Boarding: At Nairobi, there is a lounge for first-class passengers that is separated by a screen from the economy ones. First class passengers board first from their lounge, and parents with children are given boarding priority. You walk across a bridge from the lounge and down to the train. There are escalators at both Nairobi and Mombasa stations and some lifts, but they can get crowded.
You find, your coach and there’s another ticket check at door. The train has about eleven economy coaches, and two first-class ones, according to the announcer, with numbers one and two at the back, next to the dining car.
Seat: Once on board, you have to sometime be firm on the seat you paid for as some people arrive and want to sit on a different seat in the first-class cabin that is in a 2-2 layout. Window seats have a socket and you want to sit next one where you can plug your gadgets in to charge. I got the impression some people buy two seats so they can stretch out in the extra space and nap without being bothered by a seat companion who may be a noisy, messy eater.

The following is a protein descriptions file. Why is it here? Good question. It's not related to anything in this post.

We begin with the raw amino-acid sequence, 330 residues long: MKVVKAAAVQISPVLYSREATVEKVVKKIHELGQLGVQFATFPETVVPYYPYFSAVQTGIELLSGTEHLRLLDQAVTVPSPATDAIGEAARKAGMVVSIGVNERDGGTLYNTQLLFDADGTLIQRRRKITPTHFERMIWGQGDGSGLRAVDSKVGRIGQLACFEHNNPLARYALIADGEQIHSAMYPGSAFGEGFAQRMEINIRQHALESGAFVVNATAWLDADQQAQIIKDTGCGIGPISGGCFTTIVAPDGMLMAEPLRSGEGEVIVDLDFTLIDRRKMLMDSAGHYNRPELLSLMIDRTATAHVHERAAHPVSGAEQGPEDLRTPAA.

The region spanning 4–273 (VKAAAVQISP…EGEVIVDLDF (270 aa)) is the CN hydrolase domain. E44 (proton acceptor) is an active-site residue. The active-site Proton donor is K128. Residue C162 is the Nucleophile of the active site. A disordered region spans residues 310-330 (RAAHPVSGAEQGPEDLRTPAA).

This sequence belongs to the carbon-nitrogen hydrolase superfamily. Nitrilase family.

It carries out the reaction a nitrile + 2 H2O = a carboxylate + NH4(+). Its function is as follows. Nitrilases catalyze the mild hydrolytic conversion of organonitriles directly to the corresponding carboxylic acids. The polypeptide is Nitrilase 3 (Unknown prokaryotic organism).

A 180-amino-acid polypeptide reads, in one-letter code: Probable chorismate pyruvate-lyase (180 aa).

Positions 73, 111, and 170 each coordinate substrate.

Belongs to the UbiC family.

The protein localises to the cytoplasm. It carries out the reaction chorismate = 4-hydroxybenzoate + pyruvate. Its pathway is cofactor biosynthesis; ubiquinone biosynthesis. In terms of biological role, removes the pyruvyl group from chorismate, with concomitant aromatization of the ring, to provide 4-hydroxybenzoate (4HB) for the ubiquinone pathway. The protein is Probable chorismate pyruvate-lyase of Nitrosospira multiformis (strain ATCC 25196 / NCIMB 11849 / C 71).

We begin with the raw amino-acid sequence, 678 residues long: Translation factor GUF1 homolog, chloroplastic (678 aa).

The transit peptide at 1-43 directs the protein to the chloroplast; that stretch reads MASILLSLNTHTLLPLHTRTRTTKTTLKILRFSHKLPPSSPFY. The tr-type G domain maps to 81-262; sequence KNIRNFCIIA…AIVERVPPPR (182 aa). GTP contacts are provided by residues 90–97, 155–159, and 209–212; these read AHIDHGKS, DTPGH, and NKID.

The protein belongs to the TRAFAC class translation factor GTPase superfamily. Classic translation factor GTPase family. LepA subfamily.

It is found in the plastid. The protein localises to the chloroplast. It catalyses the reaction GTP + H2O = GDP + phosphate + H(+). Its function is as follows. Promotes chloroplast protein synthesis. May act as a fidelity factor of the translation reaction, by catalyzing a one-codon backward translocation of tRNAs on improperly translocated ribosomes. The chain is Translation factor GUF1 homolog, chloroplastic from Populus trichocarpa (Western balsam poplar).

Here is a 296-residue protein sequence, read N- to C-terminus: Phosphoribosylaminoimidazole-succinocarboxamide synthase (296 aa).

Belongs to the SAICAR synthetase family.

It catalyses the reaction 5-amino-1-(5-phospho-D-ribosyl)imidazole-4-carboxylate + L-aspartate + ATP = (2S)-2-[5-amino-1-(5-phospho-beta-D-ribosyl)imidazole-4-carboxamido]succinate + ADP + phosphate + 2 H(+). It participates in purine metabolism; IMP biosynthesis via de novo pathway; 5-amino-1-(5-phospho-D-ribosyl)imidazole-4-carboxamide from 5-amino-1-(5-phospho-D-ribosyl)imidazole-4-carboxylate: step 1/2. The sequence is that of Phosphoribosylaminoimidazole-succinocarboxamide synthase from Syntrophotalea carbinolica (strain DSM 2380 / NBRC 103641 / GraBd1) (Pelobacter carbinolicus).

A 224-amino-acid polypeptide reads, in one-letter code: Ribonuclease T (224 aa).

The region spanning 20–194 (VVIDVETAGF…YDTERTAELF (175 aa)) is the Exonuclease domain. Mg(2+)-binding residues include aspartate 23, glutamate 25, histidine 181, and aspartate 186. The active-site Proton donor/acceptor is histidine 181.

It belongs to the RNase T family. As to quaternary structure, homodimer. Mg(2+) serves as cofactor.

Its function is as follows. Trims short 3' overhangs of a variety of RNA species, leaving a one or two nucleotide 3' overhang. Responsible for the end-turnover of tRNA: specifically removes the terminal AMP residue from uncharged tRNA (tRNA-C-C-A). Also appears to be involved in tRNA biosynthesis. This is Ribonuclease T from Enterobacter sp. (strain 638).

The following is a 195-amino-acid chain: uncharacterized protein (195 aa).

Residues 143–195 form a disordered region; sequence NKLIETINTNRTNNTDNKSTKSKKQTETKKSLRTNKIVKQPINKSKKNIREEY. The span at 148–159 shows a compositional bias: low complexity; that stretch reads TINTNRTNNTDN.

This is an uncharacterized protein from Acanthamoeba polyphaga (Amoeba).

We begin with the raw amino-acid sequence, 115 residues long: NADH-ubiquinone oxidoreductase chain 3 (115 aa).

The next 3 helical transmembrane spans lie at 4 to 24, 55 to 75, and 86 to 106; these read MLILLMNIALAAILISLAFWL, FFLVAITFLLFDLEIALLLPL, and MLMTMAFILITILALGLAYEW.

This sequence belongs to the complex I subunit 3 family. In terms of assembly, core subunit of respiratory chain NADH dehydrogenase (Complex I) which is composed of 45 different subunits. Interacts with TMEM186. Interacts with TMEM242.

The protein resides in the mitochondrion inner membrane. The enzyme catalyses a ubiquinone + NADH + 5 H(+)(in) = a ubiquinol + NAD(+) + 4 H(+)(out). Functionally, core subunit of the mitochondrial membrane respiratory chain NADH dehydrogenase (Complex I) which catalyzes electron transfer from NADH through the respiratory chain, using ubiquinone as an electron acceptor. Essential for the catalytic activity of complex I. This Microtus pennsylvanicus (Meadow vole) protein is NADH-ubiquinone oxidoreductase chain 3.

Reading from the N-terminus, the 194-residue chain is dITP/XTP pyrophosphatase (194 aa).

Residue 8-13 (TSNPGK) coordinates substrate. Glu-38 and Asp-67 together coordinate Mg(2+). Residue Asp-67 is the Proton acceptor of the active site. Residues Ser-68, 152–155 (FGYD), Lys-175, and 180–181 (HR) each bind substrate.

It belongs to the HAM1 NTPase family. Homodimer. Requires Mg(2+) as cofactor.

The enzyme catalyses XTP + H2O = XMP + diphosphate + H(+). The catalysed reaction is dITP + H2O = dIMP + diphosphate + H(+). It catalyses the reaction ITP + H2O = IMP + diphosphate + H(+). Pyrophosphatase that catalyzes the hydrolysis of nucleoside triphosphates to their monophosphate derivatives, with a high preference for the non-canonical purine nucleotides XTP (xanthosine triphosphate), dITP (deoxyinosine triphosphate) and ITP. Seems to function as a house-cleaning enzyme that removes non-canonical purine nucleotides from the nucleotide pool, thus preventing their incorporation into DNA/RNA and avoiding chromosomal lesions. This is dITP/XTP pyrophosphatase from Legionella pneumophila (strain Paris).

There is enough space in the overhead bins, and large suitcases are placed at the end of the carriage near, or under, the sink. It would be nice if there were some proper luggage racks, but there is ample space.
The tray table, which pulls out from the seat in front, is wide enough to rest a laptop computer on. But it has no slots for cups, so if you are reading or working on a laptop, it is available to hold your cup. The train sways gently, but it is more likely you will knock over the cup or someone passing may bump it by accident.
Journey: The train pulls out of the station on time at 2:35 P.M. It accelerates slowly on through past the many cement factories in Athi River town, the African Heritage House, and other familiar sights. It doesn’t really pick up speed, in this area with slight curves, until it starts descends the plains, and the rail straightens. Most of the journey is done at speeds of about 110 Km/h (70 mph) and the train is very deceptive in its speed, which is displayed on a small screen in the coaches. You never get a sense of the speed until you pass a car on the highway or see a helicopter slowly pass overhead and you realize just how fast the train really is compared to these other vehicles.